Students with sophomore, junior or senior status during 2011-2012 who will have completed at least two terms of Russian (101–102) at Carleton, or the equivalent, by the end of winter term 2012 are encouraged to apply.
COURSE OF STUDY, 18 CREDITS
All courses apply toward the Certificate of Advanced Study in Russian as well as the Russian major. The applicability of credit may differ for individual students depending on level and categories within the major and concentration to be fulfilled. You are advised to consult with the department. All students will register for 9 credits of language courses, which meet from six to nine periods per week and are taught by members of the Philological Faculty of Moscow State University. Students at all levels of Russian experience will also register for a spring break reading course prior to the seminar as well as for the “Russia East and West” course.
RUSSIAN 290-17: READING FOR RUSSIA (3 credits)
Over the spring break students will read works related to the seminar courses of study and excursions, including Bulgakov’s Master and Margarita, and will take an examination on the reading in the beginning of the spring term. Instructor: Professor Nemec Ignashev
RUSSIAN 227: RUSSIA EAST AND WEST (6 credits, RAD)
In this course we investigate Russia’s unique location as mediator between “East” and “West.” Readings include fiction—fairy tales, saints’ lives, short works by Pushkin, Gogol, Dostoevsky, and others—as well as Siberian travelogues and scholarly articles on Russian practice of shamanism, orthodox Christianity, and Buddhism. Discussions are complemented by field trips around Moscow, to St. Petersburg, and to shamanistic and Buddhist centers in the Lake Baikal region and Buryatia. Instructor: Professor Nemec Ignashev
STUDENTS CHOOSE ONE OF THE FOLLOWING BLOCKS:
- ADVANCED LANGUAGE BLOCK
RUSSIAN 307: ADVANCED GRAMMAR (4 credits)
RUSSIAN 308: ADVANCED PHONETICS AND INTONATION (2 credits)
RUSSIAN 309: ADVANCED COMPOSITION (3 credits)
These three courses combine advanced work in Russian grammar, composition, and phonetics. Conversational Russian will be practiced throughout the homestay environment as well as in meetings with Russian students. Students who register at this level will have completed at least 6 credits beyond Russian 205 and/or 206 and may already have studied in Russia.
- INTERMEDIATE LANGUAGE BLOCK
RUSSIAN 207: INTERMEDIATE GRAMMAR (4 credits)
RUSSIAN 208: INTERMEDIATE PHONETICS (2 credits)
RUSSIAN 209: INTERMEDIATE CONVERSATION (3 credits)
These courses are for students at the intermediate level who have completed Russian 205 and/or 206. Focus at this level will be on vocabulary enrichment, grammar, and phonetics. Conversational Russian in class will be supplemented throughout the homestay environment as well as in meetings with Russian students.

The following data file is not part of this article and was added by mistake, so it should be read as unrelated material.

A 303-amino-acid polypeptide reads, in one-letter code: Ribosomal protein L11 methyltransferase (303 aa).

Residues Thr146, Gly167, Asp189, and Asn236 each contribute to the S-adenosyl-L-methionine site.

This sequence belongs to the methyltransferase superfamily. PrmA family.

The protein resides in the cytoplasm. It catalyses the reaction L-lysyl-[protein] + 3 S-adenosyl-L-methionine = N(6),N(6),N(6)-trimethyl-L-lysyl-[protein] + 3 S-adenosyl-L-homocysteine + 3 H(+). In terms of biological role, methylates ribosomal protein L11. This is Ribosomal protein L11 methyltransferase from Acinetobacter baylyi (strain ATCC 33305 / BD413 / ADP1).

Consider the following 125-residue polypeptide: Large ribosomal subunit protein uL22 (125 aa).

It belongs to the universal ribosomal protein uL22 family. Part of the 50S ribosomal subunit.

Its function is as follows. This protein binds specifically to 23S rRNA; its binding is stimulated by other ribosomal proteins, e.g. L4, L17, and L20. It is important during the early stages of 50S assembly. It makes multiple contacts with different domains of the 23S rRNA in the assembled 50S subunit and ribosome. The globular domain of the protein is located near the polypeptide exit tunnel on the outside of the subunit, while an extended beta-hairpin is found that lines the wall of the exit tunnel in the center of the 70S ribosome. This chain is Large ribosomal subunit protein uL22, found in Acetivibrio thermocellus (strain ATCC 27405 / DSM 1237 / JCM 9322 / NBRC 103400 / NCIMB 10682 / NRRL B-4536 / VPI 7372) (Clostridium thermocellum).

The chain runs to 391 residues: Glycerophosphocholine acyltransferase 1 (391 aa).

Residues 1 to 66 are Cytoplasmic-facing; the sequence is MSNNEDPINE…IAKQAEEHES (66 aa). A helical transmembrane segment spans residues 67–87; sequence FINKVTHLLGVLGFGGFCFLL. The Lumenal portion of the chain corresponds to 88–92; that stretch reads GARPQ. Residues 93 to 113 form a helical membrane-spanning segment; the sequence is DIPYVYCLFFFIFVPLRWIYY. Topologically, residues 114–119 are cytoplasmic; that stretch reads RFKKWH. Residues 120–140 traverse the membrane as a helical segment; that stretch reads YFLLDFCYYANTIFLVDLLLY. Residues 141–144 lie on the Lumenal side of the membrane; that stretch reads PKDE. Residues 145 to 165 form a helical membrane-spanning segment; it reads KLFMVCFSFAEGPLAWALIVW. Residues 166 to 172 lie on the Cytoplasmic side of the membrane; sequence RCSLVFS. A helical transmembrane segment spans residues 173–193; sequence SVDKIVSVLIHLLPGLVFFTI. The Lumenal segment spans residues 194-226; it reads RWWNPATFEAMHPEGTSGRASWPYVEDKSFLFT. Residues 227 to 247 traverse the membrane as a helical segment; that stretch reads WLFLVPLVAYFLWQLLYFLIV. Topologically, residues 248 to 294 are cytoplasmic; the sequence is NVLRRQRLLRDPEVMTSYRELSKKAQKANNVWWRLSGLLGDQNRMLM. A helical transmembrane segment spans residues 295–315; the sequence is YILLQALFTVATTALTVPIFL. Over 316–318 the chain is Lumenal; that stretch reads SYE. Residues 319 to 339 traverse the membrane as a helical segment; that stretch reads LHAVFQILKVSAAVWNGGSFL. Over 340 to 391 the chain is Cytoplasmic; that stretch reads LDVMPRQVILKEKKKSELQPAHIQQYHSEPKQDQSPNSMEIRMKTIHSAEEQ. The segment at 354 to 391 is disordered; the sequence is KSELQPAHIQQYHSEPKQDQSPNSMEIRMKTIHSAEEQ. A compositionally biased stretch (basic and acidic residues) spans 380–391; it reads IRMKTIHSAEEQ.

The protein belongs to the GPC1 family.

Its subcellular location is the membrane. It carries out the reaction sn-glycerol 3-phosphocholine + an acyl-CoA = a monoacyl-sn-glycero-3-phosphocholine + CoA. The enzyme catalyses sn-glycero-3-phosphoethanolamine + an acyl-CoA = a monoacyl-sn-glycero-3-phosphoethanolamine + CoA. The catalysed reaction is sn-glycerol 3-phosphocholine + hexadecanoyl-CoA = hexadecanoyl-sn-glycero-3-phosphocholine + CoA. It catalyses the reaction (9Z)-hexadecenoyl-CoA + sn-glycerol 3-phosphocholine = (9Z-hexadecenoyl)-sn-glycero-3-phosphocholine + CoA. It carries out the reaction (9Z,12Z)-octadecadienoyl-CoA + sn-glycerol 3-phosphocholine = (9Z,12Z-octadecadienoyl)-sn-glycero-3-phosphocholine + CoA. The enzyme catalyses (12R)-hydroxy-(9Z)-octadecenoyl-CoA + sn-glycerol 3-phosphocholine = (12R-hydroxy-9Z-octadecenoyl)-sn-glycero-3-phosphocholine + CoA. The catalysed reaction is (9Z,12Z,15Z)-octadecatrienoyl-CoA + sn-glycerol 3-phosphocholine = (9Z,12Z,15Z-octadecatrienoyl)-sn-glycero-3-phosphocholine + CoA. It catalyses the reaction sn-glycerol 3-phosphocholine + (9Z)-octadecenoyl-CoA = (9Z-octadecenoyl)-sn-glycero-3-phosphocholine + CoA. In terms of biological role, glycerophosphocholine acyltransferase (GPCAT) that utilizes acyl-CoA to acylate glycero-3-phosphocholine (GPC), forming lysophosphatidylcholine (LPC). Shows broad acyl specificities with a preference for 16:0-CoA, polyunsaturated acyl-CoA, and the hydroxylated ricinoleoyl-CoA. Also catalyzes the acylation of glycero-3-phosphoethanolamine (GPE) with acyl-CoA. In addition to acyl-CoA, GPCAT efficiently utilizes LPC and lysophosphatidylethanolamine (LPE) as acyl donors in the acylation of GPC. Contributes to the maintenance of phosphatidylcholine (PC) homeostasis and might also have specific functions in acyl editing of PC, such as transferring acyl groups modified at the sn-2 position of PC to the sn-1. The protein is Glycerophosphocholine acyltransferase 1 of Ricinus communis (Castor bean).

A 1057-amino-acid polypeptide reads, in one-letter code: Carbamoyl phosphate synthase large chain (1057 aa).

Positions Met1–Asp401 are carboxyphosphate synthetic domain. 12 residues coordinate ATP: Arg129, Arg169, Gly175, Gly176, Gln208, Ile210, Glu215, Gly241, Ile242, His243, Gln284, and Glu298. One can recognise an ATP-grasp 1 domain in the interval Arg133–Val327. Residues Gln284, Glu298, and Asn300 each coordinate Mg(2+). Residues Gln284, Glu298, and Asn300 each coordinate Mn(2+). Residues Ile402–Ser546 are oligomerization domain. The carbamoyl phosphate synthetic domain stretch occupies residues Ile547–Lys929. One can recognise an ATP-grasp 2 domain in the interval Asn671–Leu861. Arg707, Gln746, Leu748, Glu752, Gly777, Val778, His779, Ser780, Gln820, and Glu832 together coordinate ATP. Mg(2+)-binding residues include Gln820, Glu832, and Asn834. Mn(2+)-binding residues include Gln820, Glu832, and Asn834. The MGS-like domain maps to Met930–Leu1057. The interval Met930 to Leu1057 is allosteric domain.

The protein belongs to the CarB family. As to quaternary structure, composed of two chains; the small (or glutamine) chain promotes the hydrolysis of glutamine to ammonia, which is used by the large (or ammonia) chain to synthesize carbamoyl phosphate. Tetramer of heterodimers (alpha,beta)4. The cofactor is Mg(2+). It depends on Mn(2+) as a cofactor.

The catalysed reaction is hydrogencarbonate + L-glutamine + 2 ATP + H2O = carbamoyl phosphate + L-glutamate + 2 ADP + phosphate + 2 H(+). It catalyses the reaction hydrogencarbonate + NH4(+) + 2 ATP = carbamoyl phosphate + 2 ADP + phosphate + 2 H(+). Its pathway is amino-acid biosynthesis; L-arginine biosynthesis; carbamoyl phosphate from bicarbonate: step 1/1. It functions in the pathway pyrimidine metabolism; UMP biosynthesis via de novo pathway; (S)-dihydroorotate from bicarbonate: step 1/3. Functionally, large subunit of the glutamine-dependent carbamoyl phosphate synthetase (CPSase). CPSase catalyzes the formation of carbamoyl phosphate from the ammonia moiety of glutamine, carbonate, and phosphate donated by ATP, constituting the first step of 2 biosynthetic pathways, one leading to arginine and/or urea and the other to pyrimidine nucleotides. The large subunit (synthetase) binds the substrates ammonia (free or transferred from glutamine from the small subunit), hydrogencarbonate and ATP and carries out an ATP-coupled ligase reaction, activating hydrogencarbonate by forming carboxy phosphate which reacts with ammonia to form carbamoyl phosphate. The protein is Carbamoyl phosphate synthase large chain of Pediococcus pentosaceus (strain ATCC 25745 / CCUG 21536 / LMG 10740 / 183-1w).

- BEGINNING LANGUAGE BLOCK
RUSSIAN 107: BEGINNING GRAMMAR (4 credits)
RUSSIAN 108: BEGINNING PHONETICS (2 credits)
RUSSIAN 109: BEGINNING CONVERSATION (3 credits)
These courses are for students who have just recently begun their study of the Russian language, having completed or tested beyond elementary Russian 101 or 102. At this level students work on a combination of grammar, conversation practice, reading, and phonetics.
Heritage Students will do a combination of language study and independent study in a field of their choice in addition to Russian 227.
Students will reside with host families located throughout the city of Moscow with ready access to public transportation. Russian Hosts, screened by Carleton staff members, will provide students breakfast and supper daily. Students will lunch on their own with an allowance provided by the program. The program will provide transit passes valid on all forms of mass transportation within the city of Moscow.
TRAVEL AND EXCURSIONS
Barring unanticipated changes in visa regulations or radical fluctuations in the Russian economy, we will travel by train to St. Petersburg for 4-5 days over the traditional May 1-May 9 holidays. If time and finances allow, we will travel to the Lake Baikal region in Eastern Siberia for a week in late May. In addition, course work within Moscow will be supplemented by travel in and around the city’s suburbs. Students who intend to travel in Russia after the program’s completion should be advised that their visa will be valid for ninety days beyond the day of our arrival; at the time of this writing, visa extensions are very difficult (read: impossible) to obtain, unless you are willing to register (for reasonable tuition rates) as a summer-school student with our Moscow State University affiliate.